Probably both.

But, and this is the point of this little story, here is a George Michael quote that may even explain why he is no longer with us.

In a documentary shortly before his death he asked this rhetorical question:

What happens when everything is not enough?

This is an important question for all of us I think.

Chasing the wrong everything must be a terrible thing.

Why?

Because it can leave you feeling empty and lost if you don’t ever get it.

And if you do.

Think forward.

Imagine you get everything you want.

Imagine you have your everything right now.

And ask yourself if it’s the right everything.

It’s an important question.

Of course!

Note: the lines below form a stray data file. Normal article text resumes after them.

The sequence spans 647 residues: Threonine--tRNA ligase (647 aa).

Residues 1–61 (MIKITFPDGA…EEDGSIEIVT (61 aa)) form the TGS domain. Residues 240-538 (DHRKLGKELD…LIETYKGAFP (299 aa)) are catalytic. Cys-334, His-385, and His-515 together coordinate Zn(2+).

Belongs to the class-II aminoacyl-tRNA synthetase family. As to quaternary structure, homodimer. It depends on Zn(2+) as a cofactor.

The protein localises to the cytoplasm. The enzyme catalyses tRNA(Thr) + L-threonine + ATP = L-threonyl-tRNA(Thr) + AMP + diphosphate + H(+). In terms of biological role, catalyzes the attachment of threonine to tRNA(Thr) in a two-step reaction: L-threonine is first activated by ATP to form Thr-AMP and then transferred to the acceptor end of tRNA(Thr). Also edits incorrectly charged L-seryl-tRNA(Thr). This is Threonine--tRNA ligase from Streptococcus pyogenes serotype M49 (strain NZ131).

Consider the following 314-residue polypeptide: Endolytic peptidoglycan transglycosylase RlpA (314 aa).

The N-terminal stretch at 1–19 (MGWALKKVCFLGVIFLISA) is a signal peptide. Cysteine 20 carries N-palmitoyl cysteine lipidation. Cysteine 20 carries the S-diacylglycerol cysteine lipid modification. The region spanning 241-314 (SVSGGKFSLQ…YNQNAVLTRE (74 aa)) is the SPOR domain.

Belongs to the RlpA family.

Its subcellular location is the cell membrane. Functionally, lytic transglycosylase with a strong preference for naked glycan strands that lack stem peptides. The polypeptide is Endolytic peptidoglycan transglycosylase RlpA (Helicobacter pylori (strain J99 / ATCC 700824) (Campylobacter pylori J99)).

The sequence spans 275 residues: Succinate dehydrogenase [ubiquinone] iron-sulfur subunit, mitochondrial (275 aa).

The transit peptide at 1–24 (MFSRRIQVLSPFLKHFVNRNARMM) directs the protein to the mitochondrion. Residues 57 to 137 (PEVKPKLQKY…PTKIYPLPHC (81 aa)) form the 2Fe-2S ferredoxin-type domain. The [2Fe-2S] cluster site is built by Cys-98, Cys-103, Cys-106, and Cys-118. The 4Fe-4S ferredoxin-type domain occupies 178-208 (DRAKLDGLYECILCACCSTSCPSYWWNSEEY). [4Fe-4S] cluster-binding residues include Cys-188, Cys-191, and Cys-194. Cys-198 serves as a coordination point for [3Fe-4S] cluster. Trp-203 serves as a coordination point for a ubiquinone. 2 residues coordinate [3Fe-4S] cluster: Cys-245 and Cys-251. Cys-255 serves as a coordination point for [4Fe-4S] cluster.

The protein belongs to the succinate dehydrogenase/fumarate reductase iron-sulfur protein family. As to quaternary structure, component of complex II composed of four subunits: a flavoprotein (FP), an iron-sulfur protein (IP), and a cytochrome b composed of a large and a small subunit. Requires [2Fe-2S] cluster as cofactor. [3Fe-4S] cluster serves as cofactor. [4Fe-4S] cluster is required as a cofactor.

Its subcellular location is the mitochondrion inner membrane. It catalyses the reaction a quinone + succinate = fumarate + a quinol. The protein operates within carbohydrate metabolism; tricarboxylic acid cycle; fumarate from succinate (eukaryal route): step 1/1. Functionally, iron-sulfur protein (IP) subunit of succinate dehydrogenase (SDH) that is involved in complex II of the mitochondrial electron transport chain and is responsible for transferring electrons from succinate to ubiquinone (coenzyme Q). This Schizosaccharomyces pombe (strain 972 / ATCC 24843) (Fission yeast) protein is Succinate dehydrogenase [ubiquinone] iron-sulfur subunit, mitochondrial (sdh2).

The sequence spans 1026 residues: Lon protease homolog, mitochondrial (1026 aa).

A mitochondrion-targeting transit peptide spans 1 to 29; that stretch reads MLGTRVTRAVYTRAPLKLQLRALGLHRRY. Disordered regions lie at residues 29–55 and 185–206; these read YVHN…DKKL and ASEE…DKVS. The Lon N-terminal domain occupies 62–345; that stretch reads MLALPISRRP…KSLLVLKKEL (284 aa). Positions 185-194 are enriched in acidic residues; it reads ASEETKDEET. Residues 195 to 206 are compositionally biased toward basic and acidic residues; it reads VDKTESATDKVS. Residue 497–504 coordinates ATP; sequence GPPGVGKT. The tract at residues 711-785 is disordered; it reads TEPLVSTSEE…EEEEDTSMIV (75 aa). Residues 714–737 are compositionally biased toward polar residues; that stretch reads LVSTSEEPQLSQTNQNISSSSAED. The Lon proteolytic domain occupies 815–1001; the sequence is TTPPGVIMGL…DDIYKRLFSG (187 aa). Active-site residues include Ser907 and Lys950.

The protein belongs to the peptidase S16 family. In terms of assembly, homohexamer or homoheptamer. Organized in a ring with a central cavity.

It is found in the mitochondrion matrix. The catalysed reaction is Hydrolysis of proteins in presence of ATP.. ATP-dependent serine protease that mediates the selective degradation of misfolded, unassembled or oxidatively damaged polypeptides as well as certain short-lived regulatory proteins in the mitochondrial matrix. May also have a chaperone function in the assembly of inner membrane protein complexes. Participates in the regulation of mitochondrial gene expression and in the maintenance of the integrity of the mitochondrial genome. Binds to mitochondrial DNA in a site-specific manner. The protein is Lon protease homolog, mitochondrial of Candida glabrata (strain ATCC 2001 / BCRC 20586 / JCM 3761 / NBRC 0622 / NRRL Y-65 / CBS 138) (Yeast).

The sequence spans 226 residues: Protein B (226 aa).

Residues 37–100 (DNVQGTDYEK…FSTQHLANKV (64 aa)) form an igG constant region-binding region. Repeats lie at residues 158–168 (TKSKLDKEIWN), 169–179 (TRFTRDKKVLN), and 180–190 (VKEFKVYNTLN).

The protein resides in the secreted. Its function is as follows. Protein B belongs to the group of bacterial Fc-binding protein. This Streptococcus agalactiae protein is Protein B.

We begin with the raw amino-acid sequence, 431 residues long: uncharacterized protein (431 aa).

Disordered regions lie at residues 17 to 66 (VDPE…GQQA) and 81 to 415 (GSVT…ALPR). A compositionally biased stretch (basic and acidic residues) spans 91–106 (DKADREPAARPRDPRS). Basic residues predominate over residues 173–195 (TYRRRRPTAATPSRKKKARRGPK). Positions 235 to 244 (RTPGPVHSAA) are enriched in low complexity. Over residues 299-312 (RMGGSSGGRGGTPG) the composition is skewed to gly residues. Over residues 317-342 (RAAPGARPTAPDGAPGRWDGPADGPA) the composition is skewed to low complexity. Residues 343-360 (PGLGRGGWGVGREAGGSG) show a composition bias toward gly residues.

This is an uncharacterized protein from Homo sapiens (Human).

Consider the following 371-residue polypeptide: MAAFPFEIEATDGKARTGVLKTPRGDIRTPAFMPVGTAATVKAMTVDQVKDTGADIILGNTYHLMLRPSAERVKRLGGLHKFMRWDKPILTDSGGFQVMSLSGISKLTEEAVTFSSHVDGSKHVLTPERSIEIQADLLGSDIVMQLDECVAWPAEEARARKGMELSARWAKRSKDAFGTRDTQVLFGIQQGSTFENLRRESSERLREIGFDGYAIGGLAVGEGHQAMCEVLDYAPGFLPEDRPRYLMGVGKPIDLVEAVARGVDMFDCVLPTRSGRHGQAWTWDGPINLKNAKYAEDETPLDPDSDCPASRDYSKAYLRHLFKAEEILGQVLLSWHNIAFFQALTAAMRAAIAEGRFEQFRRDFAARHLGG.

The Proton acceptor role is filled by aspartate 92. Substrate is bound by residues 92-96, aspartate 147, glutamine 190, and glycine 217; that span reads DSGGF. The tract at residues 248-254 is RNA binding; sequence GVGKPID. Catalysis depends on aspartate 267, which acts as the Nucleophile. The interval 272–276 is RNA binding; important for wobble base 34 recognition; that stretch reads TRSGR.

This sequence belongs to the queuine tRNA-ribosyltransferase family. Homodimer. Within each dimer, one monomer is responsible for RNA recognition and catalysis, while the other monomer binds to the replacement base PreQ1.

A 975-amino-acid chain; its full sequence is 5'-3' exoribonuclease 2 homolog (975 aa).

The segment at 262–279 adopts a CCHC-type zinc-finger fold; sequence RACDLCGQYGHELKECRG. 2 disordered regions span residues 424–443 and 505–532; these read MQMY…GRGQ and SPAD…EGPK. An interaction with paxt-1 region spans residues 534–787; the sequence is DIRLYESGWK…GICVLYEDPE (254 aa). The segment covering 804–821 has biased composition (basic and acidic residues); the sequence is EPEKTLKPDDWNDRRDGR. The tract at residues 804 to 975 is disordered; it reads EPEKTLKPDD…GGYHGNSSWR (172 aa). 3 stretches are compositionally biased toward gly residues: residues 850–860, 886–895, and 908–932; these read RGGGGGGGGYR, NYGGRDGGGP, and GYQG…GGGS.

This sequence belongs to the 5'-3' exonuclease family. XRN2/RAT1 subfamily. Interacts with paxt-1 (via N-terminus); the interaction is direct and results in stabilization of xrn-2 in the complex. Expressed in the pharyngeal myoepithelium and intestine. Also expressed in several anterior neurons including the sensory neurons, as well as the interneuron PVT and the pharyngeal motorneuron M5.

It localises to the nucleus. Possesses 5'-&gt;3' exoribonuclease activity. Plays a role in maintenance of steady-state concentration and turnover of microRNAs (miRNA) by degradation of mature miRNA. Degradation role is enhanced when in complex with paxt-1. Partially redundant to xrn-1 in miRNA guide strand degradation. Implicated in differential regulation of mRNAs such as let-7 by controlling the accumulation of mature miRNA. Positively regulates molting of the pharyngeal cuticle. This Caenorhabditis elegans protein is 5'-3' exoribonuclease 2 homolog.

It’s totally obvious.

Of course we all have a shadowside.

Shadowside.

This notion makes me feel better.

The insight relaxes me.

I feel at ease with the notion that (this is my interpretation anyway) we all are a balance of light and dark.

It’s OK that, sometimes, I feel confused or lost or paralysed or ‘down’ or – quite literally – dark.

It’s natural.

If there is light in your life – so too there is shadow.

Jung.

In Jungian psychology (so Wikipedia tells me), the ‘shadow’, ‘Id’, or ‘shadow aspect/archetype’ part of me is:

1. An unconscious aspect of the personality which the conscious ego does not identify in itself, or:

2. The entirety of the unconscious, i.e., everything of which a person is not fully conscious.

In short, the shadow is my ‘dark side’.

Acceptance.

Whatever the case, I am happier now that I (re)realise that I know this thing that I knew anyway.

Half of me will always be in shadow, for as long as there is light in my life.

I accept that if lose the shadow, I also lose the light.

This acceptance is valuable.

Now I know for sure that my shadow side is there, it’s somehow less powerful and alluring.

Because I used to worry about how to get rid of it.